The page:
Comprising artistic outputs and outcomes online and offline, my creative practice (documented in Part II) is collectively entitled Kaidie’s 1000-Day Trans-Run 12.12.2009-09.09.2012. I play ‘Kaidie’, a ‘trans-runner’ who mobilises trans-running to instigate creative interventions in the physical (particularly urban), digital (especially Facebook)and creative intellectual realms. This is a large body of processes and artefacts with/in different directions, digressions and discoveries, traversing and trespassing the genres of drawing (including GPS drawing and mapping), film and photography, socially-engaged art and interactive art, installation, live/performance art, performance-lecture and critical text. Key was a 1000-day durational performance, auto-ethnographic action research and embodied learning. I took up endurance running as a non-runner, and subsequently participated as ‘Kaidie’ in 9 marathons (including 2011 London Virgin marathon while raising £1500 for homelessness charity Shelter), and worked as London Ambassador for the 2012 Olympics (selected from 34,000 applicants, and awarded Excellence Award by Greater London Authority). Over the 4 years, I showed/performed/talked about different versions of this research in 63 exhibitions/publications/presentations.

Taken together, the two parts of the thesis can be understood as a creative intervention that performs the discourses of the trans-runner. Themes and areas weaved throughout include: digital aesthetics, Daoism (Taoism), running (its neuroscience, paleo-anthropology, cultural and political histories, biomechanics), travelogue, Situationism and so on.

Contributions to knowledge
  • My practice-related Fine Art thesis is a pioneer of the discussion of running as a creative arts and humanities discourse. 
  • The research introduces ‘running’ to the art and academia to give the cultural canon of walking a good run for its money, and successfully shifts the discussion and practice of running beyond a sport/fitness practice, or something reserved for privileged bodies divorced from socio-political contexts, by synthesising for the first time emerging, historical and non-western research from neuroscience, paleoanthropology, philosophy, literature, visual arts, digital humanities, performance studies and more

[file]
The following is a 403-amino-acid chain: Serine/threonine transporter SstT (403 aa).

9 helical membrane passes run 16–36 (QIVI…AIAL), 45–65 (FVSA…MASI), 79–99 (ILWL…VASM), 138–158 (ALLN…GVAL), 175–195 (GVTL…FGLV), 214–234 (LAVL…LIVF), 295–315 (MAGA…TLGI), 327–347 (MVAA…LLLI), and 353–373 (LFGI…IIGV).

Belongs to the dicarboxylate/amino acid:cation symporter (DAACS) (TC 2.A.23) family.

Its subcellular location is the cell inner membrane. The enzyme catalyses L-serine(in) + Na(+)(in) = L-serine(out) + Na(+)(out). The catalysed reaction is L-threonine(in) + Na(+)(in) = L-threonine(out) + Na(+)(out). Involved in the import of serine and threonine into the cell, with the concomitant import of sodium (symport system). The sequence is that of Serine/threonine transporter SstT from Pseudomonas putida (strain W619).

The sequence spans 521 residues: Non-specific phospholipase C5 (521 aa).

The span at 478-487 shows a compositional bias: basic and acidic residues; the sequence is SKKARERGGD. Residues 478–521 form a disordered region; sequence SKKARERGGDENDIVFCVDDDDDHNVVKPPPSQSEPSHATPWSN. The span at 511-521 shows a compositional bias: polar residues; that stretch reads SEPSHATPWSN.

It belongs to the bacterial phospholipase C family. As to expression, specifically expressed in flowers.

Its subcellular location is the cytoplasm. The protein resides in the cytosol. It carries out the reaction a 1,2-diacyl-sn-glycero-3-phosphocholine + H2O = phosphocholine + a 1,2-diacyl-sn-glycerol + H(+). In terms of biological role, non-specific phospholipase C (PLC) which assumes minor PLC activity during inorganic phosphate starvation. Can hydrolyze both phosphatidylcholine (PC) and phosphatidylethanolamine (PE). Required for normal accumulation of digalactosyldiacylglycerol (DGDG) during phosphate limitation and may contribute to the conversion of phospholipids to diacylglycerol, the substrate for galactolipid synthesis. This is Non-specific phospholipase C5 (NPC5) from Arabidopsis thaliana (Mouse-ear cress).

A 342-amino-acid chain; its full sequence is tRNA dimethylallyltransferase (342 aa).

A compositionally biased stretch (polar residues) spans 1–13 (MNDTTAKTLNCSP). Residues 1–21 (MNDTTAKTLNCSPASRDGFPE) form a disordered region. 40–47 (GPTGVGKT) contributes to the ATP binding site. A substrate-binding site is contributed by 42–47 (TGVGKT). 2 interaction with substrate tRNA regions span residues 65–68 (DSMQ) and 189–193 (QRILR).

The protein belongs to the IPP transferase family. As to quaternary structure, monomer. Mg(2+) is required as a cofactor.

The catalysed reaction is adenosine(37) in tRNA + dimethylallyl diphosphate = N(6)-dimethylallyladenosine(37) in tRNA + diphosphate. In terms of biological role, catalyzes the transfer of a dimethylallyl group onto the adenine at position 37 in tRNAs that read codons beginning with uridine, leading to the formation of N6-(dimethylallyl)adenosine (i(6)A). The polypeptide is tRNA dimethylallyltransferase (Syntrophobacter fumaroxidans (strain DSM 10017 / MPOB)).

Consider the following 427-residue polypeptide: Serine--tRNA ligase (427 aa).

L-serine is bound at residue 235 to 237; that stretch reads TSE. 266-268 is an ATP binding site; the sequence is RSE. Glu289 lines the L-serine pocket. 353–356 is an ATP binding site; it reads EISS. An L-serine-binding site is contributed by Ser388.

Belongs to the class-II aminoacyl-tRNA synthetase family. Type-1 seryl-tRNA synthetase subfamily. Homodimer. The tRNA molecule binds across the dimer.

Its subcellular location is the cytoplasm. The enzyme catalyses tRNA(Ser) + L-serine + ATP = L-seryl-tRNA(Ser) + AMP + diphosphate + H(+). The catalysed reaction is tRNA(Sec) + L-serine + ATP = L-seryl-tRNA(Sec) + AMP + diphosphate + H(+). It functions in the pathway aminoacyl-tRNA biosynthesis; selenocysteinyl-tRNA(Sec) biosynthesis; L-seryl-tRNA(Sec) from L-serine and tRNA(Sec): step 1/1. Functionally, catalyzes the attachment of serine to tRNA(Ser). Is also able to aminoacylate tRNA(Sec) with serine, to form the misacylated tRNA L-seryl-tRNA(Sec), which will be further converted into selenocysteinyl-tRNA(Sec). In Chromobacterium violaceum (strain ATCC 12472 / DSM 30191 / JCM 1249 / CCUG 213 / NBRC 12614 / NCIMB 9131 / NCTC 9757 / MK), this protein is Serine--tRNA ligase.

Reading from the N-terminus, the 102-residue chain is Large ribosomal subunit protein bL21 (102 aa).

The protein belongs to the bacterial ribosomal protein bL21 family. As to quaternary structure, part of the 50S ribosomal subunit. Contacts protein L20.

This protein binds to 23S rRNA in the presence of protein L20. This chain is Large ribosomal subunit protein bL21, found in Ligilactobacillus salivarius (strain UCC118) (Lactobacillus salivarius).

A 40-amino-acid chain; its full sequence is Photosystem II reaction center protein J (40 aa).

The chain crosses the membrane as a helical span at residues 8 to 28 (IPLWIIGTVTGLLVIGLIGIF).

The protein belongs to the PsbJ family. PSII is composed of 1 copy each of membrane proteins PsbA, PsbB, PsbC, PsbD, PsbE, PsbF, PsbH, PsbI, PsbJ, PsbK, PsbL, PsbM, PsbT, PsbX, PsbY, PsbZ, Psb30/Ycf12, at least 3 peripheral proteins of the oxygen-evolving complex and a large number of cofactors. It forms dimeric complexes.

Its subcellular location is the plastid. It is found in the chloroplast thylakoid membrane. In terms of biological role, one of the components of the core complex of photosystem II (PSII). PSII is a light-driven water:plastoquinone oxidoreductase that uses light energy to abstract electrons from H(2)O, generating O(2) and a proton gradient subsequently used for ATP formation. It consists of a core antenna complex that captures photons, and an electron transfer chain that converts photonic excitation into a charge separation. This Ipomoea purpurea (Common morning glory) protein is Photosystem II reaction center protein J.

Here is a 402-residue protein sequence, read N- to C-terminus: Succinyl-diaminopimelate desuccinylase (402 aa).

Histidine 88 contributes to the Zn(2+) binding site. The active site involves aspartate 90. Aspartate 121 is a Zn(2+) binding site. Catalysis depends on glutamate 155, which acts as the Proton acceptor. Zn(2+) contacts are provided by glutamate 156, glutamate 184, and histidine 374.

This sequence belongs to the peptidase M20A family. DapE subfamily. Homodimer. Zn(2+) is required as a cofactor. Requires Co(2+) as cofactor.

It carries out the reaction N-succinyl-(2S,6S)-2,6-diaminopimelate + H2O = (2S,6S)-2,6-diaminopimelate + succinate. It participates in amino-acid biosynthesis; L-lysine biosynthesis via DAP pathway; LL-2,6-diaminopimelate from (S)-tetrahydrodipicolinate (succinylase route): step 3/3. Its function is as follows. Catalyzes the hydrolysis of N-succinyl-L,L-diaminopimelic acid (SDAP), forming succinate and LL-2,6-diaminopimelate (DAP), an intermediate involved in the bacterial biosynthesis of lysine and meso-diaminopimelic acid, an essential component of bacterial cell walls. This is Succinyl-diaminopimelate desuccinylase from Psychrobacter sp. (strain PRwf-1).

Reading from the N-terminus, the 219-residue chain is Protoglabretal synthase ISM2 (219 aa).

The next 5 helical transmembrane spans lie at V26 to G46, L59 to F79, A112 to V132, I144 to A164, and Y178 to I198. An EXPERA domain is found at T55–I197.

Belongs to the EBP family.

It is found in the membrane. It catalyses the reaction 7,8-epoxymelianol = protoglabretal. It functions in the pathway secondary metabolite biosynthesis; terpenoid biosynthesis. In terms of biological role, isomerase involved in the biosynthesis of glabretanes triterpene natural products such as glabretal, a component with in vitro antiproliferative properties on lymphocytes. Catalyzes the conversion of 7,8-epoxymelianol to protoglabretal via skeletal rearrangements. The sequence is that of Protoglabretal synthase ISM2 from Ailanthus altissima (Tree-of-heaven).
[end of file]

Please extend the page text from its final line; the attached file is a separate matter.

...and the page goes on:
• Utilising non-Western and non-canonical discourses, it is an important contribution to decolonisation, equity, diversity and inclusion (EDI) within art, culture and research 
  • With running as a mode of relating distinct discourses, and activation of running metaphors to evoke kinesis in language, provides creative alternative to academic voice 
  • As creative intervention itself, the thesis explores running as a subject matter, as well as enact and evoke running, covering running as methodology and practice, and not just as an activity or verb but a metaphorconcept, noun. Integrating theory and practice, the thesis complicates ongoing discussions of the remit and possibilities artistic/creative research, creative arts and humanities, practice as research, fine art research and more
  • The PhD report describes thesis as ‘exceptional’ in its ease to move across ‘diverse range of academic disciplines’
  • PhD Examiner Prof of Geography Alan Latham: ‘I thought the dissertation and the various performances described within it were impressive. They all weave together a provocative mix of text, image and kinetic sense, which are both enjoyable and thought provoking’. He adds that ‘examining Dr Tan’s PhD suggested a whole range of productive new ways of thinking about my own research’ 
  • Alan and I went on to co-curate the interdisciplinary RUN! RUN! RUN! Biennale in 2014, which opened up a new pathway for researchers of all walks 
  • Says Alan in a report for my SFHEA (2016), in which I extended our interdisciplinary method of ‘productive antagonisms’ (Latham and Tan 2016) into a research-based student-centred teaching/learning method, ‘Collaborating with Dr Tan has been an intellectually energising experience. In all sorts of ways it has challenged me to rethink how I go about doing my research. And it has informed much of my recent work’, and ‘Dr Tan will produce research that is intellectually challenging, radically interdisciplinary and important’